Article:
WURM, Stephen Adolphe. AM, DrPhil (Vienna). FAHA. Emeritus Professor (Linguistics), The Australian National University. 1976. Panel A.
(Deceased), 2001-10-24

During the past year Australia suffered a colossal loss with the passing of Professor Stephen Wurm, a brilliant linguist whose illustrious career spanned almost fifty years.

Stephen was a Fellow of the Academy of the Social Sciences in Australia since 1967, and a Fellow of the Australian Academy of the Humanities since 1977. He was President of the Australian Academy of the Humanities and concurrently President of the Union Académique Internationale (Brussels) from 1986 to 1989. Among other important offices he held, he was President of the International Council of Philosophy and Humanistic Studies (UNESCO, Paris) 1988-1997, and from 1997 until the time of his death he was President of the International Council of Linguists (CIPL, Netherlands)

He was born Istvan (Stephen) Adolphe Wurm in Budapest on 19 August 1922. His father was German-speaking and his mother was Hungarian. Stephen’s early life was spent mostly in Vienna and in Hungary. His father, who died before Stephen was born, was a very successful banker who spoke seventeen languages, a gift which Stephen no doubt inherited, as he himself is credited with fluency in ten languages by the time he had reached adulthood. As he was born stateless, Stephen was able to avoid military service during World War II, enabling him to undertake studies at the University of Vienna. There he studied Turkic languages and cultures at the Oriental Institute. He was awarded his doctorate in linguistics and social anthropology in 1944, his dissertation being on the Uzbek dialects.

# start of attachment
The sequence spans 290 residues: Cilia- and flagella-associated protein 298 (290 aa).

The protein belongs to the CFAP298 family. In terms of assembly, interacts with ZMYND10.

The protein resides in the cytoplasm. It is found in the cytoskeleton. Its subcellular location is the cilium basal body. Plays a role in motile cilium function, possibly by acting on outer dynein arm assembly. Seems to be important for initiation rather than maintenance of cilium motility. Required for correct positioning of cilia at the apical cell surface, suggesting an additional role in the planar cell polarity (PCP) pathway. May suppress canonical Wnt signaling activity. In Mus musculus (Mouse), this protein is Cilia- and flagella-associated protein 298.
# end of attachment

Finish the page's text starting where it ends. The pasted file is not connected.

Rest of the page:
Stephen married Helene Maria Groeger, a recent PhD in African ethnography in Vienna in 1946. From 1945-1951 he lectured in Altaic linguistics at the University of Vienna. During this period he also became interested in the languages of Papua New Guinea, when he discovered the works of SH Ray. This was to prove a turning point in his life. Wurm began to correspond with Arthur Capell, at the University of Sydney, the leading Australian anthropological linguist between 1900-1960. Capell sent Wurm his field notes on Kiwai, a language of the Western Province of Papua, and Stephen published a book on that language in 1951, long before he first visited New Guinea.

In 1951, Stephen Wurm applied for the post of Government Linguist in Port Moresby. However, as the bureaucracy worked slowly, by the time the offer reached him he had already accepted a post at St Anthony’s College, Oxford, to assist with the setting up of the Central Asian Research Institute in association with SOAS at the University of London.

Wurm came to Australia in 1954 as a research fellow in Oceanic linguistics at the University of Sydney, where he joined forces with Capell. During his time at Sydney, Stephen threw himself into the study of Australian Aboriginal languages, riding around the country on his newly purchased motorbike with sidecar, often accompanied by his wife Helen or by Arthur Capell. He recorded a sizeable amount of data on some 40 languages and dialects in New South Wales, Southeast Queensland and Cape York. For many of these languages, a number of which are now extinct, Wurm’s materials remain the only source today.